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In the Lake of the Woods Paperback – September 1, 2006

4.2 out of 5 stars 293 customer reviews

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Editorial Reviews

Amazon.com Review

Tim O'Brien has been writing about Vietnam in one way or another ever since he served there as an infantryman in the late 1960s. His earliest work on the subject, If I Die in a Combat Zone, was an intensely personal memoir of his own tour of duty; his books since then have featured many of the same elements of fear, boredom, and moral ambiguity but in a fictional setting. In 1994 O'Brien wrote In the Lake of the Woods, a novel that, while imbued with the troubled spirit of Vietnam, takes place entirely after the war and in the United States. The main character, John Wade, is a man in crisis: after spending years building a successful political career, he finds his future derailed during a bid for the U.S. Senate by revelations about his past as a soldier in Vietnam. The election lost by a landslide, John and his wife, Kathy, retreat to a small cabin on the shores of a Minnesota lake--from which Kathy mysteriously disappears.

Was she murdered? Did she run away? Instead of answering these questions, O'Brien raises even more as he slowly reveals past lives and long-hidden secrets. Included in this third-person narrative are "interviews" with the couple's friends and family as well as footnoted excerpts from a mix of fictionalized newspaper reports on the case and real reports pertaining to historical events--a mélange that lends the novel an eerie sense of verisimilitude. If Kathy's disappearance is at the heart of this work, then John's involvement in a My Lai-type massacre in Vietnam is its core, and O'Brien uses it to demonstrate how wars don't necessarily end when governments say they do. In the Lake of the Woods may not be true, but it feels true--and for Tim O'Brien, that's true enough. --Alix Wilber --This text refers to an out of print or unavailable edition of this title.

From Publishers Weekly

A politician's career is ruined overnight by revelations of his wartime participation in a village massacre in Vietnam while his personal life is undone by the sudden dissappearance of his wife.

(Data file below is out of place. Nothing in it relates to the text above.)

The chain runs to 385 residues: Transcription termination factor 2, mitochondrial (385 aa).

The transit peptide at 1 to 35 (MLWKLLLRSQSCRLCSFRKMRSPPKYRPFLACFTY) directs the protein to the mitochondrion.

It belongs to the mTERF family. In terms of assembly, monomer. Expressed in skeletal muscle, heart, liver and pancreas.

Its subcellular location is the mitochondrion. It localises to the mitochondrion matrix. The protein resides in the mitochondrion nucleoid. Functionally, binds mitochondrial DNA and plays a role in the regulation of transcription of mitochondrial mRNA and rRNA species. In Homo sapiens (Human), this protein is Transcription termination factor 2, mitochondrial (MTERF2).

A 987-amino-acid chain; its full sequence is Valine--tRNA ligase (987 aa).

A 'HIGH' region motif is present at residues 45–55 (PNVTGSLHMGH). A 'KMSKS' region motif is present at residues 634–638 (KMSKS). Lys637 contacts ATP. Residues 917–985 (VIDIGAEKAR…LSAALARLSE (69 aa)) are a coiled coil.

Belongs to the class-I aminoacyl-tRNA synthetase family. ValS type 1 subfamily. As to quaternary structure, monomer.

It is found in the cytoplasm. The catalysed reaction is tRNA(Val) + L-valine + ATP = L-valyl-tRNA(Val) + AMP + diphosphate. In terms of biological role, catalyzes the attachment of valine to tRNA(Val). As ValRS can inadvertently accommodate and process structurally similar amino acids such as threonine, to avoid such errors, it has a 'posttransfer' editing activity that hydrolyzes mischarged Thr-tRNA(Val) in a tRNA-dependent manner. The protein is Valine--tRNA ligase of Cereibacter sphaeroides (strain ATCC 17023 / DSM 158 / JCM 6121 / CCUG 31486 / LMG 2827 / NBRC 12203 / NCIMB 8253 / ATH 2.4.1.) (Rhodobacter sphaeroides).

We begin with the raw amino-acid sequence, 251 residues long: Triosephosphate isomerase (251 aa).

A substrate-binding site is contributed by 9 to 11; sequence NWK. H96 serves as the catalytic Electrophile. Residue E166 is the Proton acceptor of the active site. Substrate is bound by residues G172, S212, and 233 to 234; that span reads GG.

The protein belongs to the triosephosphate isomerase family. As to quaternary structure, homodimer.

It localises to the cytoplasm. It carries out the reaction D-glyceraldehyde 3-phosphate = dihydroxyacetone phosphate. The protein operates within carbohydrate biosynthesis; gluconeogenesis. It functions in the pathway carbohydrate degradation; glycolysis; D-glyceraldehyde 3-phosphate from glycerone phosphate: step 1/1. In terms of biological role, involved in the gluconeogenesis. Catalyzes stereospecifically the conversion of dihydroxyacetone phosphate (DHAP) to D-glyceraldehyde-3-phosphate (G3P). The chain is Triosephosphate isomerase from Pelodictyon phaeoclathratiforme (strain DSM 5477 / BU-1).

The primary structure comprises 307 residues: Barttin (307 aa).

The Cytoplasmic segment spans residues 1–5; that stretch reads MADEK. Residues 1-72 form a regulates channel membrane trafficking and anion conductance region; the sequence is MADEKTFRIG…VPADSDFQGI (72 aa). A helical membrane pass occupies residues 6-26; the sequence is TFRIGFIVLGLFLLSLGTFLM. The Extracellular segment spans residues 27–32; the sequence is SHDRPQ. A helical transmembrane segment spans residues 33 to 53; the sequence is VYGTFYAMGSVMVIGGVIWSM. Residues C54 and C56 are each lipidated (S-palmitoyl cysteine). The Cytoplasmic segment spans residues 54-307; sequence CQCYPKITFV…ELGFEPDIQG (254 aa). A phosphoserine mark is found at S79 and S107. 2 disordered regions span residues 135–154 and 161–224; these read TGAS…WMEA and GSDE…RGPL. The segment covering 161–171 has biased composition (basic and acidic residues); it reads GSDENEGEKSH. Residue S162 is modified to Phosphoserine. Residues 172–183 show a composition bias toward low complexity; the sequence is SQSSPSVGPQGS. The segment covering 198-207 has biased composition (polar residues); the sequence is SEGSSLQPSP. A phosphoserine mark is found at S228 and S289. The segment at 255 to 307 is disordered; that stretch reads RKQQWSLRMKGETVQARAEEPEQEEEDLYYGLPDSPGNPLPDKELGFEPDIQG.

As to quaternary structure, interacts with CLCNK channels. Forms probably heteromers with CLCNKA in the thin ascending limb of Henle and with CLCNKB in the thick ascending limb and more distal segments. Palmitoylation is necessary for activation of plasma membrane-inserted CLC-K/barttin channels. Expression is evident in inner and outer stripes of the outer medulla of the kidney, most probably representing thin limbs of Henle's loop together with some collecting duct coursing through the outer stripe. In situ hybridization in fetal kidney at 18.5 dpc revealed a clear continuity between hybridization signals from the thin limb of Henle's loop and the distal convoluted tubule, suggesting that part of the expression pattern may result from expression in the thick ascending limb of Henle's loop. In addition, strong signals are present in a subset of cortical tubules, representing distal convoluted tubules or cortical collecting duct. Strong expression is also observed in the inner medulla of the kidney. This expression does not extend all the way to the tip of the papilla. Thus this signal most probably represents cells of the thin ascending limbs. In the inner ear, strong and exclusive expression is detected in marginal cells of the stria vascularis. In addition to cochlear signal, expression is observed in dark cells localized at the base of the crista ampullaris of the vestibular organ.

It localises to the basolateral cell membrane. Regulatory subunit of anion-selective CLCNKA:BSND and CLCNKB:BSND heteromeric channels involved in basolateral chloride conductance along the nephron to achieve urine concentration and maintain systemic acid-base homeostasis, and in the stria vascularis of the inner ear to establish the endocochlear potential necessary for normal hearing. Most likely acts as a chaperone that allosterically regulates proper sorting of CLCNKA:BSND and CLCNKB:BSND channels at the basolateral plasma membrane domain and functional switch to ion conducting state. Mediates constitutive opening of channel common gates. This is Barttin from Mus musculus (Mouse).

Copyright 1995 Reed Business Information, Inc. --This text refers to an out of print or unavailable edition of this title.
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Product Details

  • Paperback: 336 pages
  • Publisher: Mariner Books; Reprint edition (September 1, 2006)
  • Language: English
  • ISBN-10: 061870986X
  • ISBN-13: 978-0618709861
  • Product Dimensions: 5.5 x 0.8 x 8.2 inches
  • Shipping Weight: 11.2 ounces (View shipping rates and policies)
  • Average Customer Review: 4.2 out of 5 stars  See all reviews (293 customer reviews)
  • Amazon Best Sellers Rank: #10,491 in Books (See Top 100 in Books)

Customer Reviews

Top Customer Reviews

By A Customer on January 1, 2003
Format: Paperback
I first read this book about 5 years ago, and ended up debating it for weeks with folks in my office. I recently picked it up again, & found it just as haunting, compelling & intriguing. I did, though, take away a different feel from the book than I had the first time I read it.
It is no spoiler that the author does not solve the book's central mystery: the author tells you that if you want answers, "read another book." Readers can reach different conclusions as to the fate of Kathy Wade. Indeed, if my own experience is any guage, the same reader can reach a different conclusion on subsequent readings.
This book will mean different things to different people. For some, it is a mystery; for others, a dark love story; for others, it is a tale of Vietnam.
O'Brien's devices - the Evidence & Hypothesis chapters interspersed throughout the book - work fabulously. The Evidence chapters give a variety of outside perspectives which inform, or offer differing views, if not explanations, on the text, which jumps back & forth itself between the present & various points in the past. The Hypothesis chapters propose alternative answers to the central riddle.
O'Brien's clear prose is made more interesting, because the reader knows he is only getting one sliver, one part of the whole picture, and may be more or less "true".
If you have not read this book, do so. If you have, read it again: you will be amazed, entranced again -- & it may be a whole new experience for you.
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Format: Paperback
I regard this book with awe and reverance, like a book of sorcerer spells. Engaging in it is like falling asleep in the midst of a 103 degree fever.